11:50:23 am on
Tuesday 23 Jul 2024

Kitchen Help
Jennifer Flaten

A strange sound reaches my ears. I look up from my book and listen. Huh, that strange sound is actually no sound at all. At some point, while I was hiding behind my book it became completely quiet.

Yah! The magical glowing box worked. Oh, how I love the soporific effects of the TV. The kids are staring glassy eyed at the dancing images on the screen and for the first time in hours, there is no squealing, no pinching and no one accusing anyone of "looking" at them.

Whoo hoo, now's my chance! I slowly close my book and slide off the couch. I carefully make my way through the maze of toys on the floor, carefully avoiding the singing hamster.

I tiptoe towards the kitchen, at any moment I expect lights and sirens to go off.

Phew, I made it; no one even noticed my escape. As quietly as I can, I begin to pull out the necessary pots and pans for supper preparation. I am pleased to have the entire kitchen to myself.

Unfortunately, the kids have a special radar that tells them when I am doing something even remotely food related. It isn't long before a child staggers into the kitchen blinking in the harsh light and asks suspiciously "What are you doing?"

Ah crap, I know if I answer "making dinner' they will ask the question I dread the most "Can I help?" I mumble something that maybe, kind of sounds like "making dinner" if you are listening closely.

To my dismay, the kid is actually listening, because she immediately asks those three little words.

I stifle the urge to yell "No, not over my dead body." Now, I know this sounds harsh, but I prefer to prepare dinner alone.

Yes, I am well aware that parenting experts encourage you to do things with your kids. Trust me; I do many things with them. It's just that I prefer not to do this particular thing with them.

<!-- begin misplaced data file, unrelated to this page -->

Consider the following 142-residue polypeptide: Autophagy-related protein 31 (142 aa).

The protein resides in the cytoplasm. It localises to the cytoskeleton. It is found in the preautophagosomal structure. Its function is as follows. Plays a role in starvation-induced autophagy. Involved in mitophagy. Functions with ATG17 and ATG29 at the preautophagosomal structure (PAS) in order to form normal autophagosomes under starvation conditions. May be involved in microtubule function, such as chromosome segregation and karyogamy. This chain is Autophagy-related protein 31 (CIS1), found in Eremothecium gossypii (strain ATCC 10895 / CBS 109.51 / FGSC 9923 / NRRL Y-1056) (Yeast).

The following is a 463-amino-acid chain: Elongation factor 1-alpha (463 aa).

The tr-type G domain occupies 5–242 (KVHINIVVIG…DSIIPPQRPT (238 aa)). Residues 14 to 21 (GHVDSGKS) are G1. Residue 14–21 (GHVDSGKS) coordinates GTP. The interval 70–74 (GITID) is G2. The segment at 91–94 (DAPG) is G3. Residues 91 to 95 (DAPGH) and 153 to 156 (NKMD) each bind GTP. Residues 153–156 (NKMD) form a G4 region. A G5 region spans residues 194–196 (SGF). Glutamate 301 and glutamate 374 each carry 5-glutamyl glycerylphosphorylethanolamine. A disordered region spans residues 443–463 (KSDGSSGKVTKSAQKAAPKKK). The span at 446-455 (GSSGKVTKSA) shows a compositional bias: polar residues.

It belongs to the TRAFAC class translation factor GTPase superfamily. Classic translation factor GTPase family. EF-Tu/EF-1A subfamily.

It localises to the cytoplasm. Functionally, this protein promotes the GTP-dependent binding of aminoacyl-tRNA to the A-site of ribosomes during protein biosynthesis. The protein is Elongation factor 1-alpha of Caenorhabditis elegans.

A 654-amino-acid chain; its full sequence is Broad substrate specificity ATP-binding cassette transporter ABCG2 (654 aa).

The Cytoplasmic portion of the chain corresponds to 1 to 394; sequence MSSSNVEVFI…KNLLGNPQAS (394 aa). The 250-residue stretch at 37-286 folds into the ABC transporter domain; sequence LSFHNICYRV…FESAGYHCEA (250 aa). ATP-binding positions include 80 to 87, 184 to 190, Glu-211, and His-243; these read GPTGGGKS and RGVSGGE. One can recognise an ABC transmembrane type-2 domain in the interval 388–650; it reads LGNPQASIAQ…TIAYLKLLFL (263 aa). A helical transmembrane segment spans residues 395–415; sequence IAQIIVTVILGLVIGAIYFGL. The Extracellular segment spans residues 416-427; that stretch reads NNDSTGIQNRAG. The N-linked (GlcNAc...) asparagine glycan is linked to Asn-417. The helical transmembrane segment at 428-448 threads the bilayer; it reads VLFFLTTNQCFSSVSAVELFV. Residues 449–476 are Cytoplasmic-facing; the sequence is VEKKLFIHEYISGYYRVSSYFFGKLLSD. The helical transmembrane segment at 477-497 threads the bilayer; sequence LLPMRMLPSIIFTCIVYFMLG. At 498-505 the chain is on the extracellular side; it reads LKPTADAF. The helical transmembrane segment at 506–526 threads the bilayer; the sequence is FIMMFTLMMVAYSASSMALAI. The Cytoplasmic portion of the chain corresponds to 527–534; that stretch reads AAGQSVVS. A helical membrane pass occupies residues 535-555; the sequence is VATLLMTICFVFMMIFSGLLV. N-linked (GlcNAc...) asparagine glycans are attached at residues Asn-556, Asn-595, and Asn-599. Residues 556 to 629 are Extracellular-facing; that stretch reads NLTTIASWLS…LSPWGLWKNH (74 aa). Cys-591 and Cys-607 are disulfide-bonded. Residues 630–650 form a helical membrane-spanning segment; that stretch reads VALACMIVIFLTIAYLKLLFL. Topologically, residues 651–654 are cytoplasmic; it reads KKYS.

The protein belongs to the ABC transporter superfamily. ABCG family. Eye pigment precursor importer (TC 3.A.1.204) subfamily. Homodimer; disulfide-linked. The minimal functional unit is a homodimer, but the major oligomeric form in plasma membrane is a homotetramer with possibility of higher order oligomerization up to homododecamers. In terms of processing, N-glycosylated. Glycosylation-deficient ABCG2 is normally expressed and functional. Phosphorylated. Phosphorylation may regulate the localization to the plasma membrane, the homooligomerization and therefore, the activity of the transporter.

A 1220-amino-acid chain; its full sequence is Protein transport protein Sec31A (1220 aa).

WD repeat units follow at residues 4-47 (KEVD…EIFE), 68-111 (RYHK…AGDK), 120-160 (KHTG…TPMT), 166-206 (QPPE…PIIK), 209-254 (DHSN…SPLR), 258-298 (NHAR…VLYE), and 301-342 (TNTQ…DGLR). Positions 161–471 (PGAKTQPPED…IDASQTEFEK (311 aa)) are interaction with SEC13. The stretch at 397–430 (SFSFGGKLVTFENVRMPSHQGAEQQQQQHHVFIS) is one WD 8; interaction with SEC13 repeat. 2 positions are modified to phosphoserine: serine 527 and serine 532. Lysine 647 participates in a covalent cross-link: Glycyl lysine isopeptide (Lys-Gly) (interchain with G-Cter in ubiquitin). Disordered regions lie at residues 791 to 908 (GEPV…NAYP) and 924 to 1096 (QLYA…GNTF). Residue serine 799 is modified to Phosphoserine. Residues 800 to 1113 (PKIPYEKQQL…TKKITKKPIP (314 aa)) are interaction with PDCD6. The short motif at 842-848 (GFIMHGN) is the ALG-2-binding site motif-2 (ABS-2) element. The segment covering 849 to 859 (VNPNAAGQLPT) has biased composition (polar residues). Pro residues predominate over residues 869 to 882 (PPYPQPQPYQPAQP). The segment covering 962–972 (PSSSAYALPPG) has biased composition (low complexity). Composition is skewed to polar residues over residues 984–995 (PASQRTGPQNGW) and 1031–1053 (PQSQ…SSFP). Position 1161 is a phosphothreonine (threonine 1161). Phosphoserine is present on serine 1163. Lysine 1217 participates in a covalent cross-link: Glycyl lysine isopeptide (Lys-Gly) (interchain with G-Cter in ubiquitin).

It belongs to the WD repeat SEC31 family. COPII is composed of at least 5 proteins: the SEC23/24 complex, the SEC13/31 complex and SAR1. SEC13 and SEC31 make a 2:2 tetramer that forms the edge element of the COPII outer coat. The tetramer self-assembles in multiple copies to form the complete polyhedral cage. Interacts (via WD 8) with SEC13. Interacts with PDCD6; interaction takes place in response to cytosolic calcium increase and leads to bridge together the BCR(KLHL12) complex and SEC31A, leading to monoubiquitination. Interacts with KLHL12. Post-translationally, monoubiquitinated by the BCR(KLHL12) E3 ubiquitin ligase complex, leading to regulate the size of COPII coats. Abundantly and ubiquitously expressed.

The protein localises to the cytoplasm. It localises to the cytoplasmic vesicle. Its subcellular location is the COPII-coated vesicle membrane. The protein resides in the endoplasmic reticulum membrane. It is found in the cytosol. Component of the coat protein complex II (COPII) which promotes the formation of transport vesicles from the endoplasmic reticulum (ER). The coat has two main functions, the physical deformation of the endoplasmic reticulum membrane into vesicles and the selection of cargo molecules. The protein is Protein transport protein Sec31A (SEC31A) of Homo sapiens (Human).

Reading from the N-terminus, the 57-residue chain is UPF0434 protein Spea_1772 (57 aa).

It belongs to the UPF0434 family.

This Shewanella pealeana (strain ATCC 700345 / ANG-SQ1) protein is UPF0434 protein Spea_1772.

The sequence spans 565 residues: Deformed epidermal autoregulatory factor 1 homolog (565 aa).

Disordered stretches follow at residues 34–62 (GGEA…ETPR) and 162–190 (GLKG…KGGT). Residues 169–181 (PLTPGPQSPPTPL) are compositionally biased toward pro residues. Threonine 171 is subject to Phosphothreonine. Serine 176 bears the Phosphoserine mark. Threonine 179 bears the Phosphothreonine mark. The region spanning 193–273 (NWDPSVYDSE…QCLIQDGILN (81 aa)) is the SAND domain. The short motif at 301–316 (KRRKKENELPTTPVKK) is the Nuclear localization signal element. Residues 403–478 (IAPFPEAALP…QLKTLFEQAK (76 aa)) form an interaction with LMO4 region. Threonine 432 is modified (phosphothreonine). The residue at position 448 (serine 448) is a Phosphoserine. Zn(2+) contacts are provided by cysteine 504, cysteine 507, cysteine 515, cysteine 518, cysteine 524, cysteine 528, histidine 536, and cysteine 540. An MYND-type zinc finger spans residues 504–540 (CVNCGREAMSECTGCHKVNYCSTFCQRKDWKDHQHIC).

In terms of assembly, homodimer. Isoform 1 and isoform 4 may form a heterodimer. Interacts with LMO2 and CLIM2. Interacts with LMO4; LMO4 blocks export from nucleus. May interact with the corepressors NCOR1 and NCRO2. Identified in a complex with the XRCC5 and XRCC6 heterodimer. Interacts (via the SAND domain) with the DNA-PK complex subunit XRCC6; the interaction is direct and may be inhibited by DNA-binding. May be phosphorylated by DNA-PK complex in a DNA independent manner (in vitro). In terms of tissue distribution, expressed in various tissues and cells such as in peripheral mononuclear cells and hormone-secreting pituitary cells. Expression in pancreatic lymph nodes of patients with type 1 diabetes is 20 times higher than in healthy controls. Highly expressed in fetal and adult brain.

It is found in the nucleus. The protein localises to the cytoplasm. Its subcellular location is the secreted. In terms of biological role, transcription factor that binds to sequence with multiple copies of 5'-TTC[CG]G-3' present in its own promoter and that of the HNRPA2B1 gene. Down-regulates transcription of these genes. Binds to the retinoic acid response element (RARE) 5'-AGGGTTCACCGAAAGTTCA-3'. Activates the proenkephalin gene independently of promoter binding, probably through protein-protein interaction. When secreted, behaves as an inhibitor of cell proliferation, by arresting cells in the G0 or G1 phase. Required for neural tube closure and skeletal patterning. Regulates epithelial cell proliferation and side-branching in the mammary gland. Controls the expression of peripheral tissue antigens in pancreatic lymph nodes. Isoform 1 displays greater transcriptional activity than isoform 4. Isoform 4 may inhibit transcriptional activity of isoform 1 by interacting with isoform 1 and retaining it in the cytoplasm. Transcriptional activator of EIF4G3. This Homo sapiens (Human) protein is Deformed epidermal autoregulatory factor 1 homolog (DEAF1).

Until you see them in the kitchen, you have no idea, what it's like. All the pushing, the shoving and the race to see who can beat the eggs the fastest-which as you can imagine ended very, very badly.

Trust me I tried. Oh, lord, how I tried. It's just no use, once the children enter the kitchen they morph into octopi. They crowd around me, jostling, poking and shoving with arms flailing everywhere.

Something simple like stirring the pot becomes a full contact event. There are cries of favoritism ad someone always ends up in tears, and, no, it isn't always me.

Besides, about half way through the cooking process the kid invariably gets bored and wanders off.

It doesn't help that the kids frequently watch Food Network, which at first seems like a great alternative to Hannah Montana and Sponge Bob. That is until the kids start buzzing around the kitchen giving me cooking advice.

Let me tell you, it is damn hard to take cooking advice from someone who can't even reach the top of the stove.

Actually, the whole Food Network thing, begins to seem like an incredibly bad idea when I serve the meal and the kids take a taste and begin commenting on it ala Iron Chef.

I really don't appreciate losing points for not plating it properly. I mean isn't it enough that I serve it on real plates? What do these kids expect-parsley?

How can I take their criticism seriously when they can't remember what the main dish is? I can't tell you how many times during the meal I have to tell them what it is they are eating. They will take a bite, chew, swallow and then ask, "What is this again."

Amazingly, once dinner is done all the kids disappear when I ask, "Who wants to help me with the dishes."

Jennifer Flaten lives where the local delicacy is fried cheese, Wisconsin. She writes about family life, its amusing or not so amusing moments. "At least it's not another article on global warming," she says. Jennifer bakes a mean banana bread and admits an unusual attraction to balloon animals and cup cakes. Busy preparing for the zombie apocalypse, she stills finds time to write "As I See It," her witty, too often true column. "My urge to write," says Jennifer, "is driven by my love of cupcakes, with sprinkles on top. Who wouldn't write for cupcakes, with sprinkles," she wonders.

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